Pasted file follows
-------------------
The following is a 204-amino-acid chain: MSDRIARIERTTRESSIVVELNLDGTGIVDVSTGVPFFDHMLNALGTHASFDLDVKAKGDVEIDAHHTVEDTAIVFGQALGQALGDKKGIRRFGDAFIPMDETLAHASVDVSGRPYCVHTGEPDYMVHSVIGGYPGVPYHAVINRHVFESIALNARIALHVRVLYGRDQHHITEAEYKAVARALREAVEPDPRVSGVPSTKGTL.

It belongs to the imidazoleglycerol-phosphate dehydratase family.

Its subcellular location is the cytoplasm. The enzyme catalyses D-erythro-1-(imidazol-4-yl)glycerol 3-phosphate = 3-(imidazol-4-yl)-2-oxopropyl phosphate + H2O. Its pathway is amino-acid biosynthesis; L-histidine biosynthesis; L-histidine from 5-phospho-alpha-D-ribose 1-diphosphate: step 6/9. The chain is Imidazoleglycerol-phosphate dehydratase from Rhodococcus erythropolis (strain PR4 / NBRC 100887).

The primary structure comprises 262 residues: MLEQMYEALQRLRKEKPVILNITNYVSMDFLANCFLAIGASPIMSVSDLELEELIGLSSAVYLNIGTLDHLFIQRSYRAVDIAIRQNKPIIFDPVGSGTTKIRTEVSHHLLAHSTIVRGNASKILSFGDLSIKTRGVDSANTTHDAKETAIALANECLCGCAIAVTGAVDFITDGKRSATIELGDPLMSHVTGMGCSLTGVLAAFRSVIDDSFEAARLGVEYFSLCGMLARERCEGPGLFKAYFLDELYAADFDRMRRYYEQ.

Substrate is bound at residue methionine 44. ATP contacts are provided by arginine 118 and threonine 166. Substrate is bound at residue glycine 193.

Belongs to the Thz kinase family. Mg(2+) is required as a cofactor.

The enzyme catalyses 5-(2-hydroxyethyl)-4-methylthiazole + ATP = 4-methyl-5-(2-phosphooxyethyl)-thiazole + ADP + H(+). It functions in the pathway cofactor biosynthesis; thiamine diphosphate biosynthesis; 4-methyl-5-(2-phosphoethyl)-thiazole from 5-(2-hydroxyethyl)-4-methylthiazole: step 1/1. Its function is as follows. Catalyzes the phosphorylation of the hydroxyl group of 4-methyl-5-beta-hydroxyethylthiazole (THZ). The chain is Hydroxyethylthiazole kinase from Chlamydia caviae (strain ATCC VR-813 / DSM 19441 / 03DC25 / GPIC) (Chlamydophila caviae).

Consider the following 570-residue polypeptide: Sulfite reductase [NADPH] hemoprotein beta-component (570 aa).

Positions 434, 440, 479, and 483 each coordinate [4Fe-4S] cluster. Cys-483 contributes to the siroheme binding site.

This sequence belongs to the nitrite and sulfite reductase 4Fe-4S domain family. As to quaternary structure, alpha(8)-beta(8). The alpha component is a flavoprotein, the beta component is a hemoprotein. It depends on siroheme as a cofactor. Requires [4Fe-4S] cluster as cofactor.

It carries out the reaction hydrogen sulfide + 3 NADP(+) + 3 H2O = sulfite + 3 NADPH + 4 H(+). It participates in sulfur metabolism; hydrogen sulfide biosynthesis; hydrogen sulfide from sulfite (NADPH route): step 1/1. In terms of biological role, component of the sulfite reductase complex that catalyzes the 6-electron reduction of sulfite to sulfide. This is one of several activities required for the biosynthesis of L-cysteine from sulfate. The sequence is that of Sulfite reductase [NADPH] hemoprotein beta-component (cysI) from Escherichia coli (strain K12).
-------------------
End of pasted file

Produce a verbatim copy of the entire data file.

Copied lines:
The following is a 204-amino-acid chain: MSDRIARIERTTRESSIVVELNLDGTGIVDVSTGVPFFDHMLNALGTHASFDLDVKAKGDVEIDAHHTVEDTAIVFGQALGQALGDKKGIRRFGDAFIPMDETLAHASVDVSGRPYCVHTGEPDYMVHSVIGGYPGVPYHAVINRHVFESIALNARIALHVRVLYGRDQHHITEAEYKAVARALREAVEPDPRVSGVPSTKGTL.

It belongs to the imidazoleglycerol-phosphate dehydratase family.

Its subcellular location is the cytoplasm. The enzyme catalyses D-erythro-1-(imidazol-4-yl)glycerol 3-phosphate = 3-(imidazol-4-yl)-2-oxopropyl phosphate + H2O. Its pathway is amino-acid biosynthesis; L-histidine biosynthesis; L-histidine from 5-phospho-alpha-D-ribose 1-diphosphate: step 6/9. The chain is Imidazoleglycerol-phosphate dehydratase from Rhodococcus erythropolis (strain PR4 / NBRC 100887).

The primary structure comprises 262 residues: MLEQMYEALQRLRKEKPVILNITNYVSMDFLANCFLAIGASPIMSVSDLELEELIGLSSAVYLNIGTLDHLFIQRSYRAVDIAIRQNKPIIFDPVGSGTTKIRTEVSHHLLAHSTIVRGNASKILSFGDLSIKTRGVDSANTTHDAKETAIALANECLCGCAIAVTGAVDFITDGKRSATIELGDPLMSHVTGMGCSLTGVLAAFRSVIDDSFEAARLGVEYFSLCGMLARERCEGPGLFKAYFLDELYAADFDRMRRYYEQ.

Substrate is bound at residue methionine 44. ATP contacts are provided by arginine 118 and threonine 166. Substrate is bound at residue glycine 193.

Belongs to the Thz kinase family. Mg(2+) is required as a cofactor.

The enzyme catalyses 5-(2-hydroxyethyl)-4-methylthiazole + ATP = 4-methyl-5-(2-phosphooxyethyl)-thiazole + ADP + H(+). It functions in the pathway cofactor biosynthesis; thiamine diphosphate biosynthesis; 4-methyl-5-(2-phosphoethyl)-thiazole from 5-(2-hydroxyethyl)-4-methylthiazole: step 1/1. Its function is as follows. Catalyzes the phosphorylation of the hydroxyl group of 4-methyl-5-beta-hydroxyethylthiazole (THZ). The chain is Hydroxyethylthiazole kinase from Chlamydia caviae (strain ATCC VR-813 / DSM 19441 / 03DC25 / GPIC) (Chlamydophila caviae).

Consider the following 570-residue polypeptide: Sulfite reductase [NADPH] hemoprotein beta-component (570 aa).

Positions 434, 440, 479, and 483 each coordinate [4Fe-4S] cluster. Cys-483 contributes to the siroheme binding site.

This sequence belongs to the nitrite and sulfite reductase 4Fe-4S domain family. As to quaternary structure, alpha(8)-beta(8). The alpha component is a flavoprotein, the beta component is a hemoprotein. It depends on siroheme as a cofactor. Requires [4Fe-4S] cluster as cofactor.

It carries out the reaction hydrogen sulfide + 3 NADP(+) + 3 H2O = sulfite + 3 NADPH + 4 H(+). It participates in sulfur metabolism; hydrogen sulfide biosynthesis; hydrogen sulfide from sulfite (NADPH route): step 1/1. In terms of biological role, component of the sulfite reductase complex that catalyzes the 6-electron reduction of sulfite to sulfide. This is one of several activities required for the biosynthesis of L-cysteine from sulfate. The sequence is that of Sulfite reductase [NADPH] hemoprotein beta-component (cysI) from Escherichia coli (strain K12).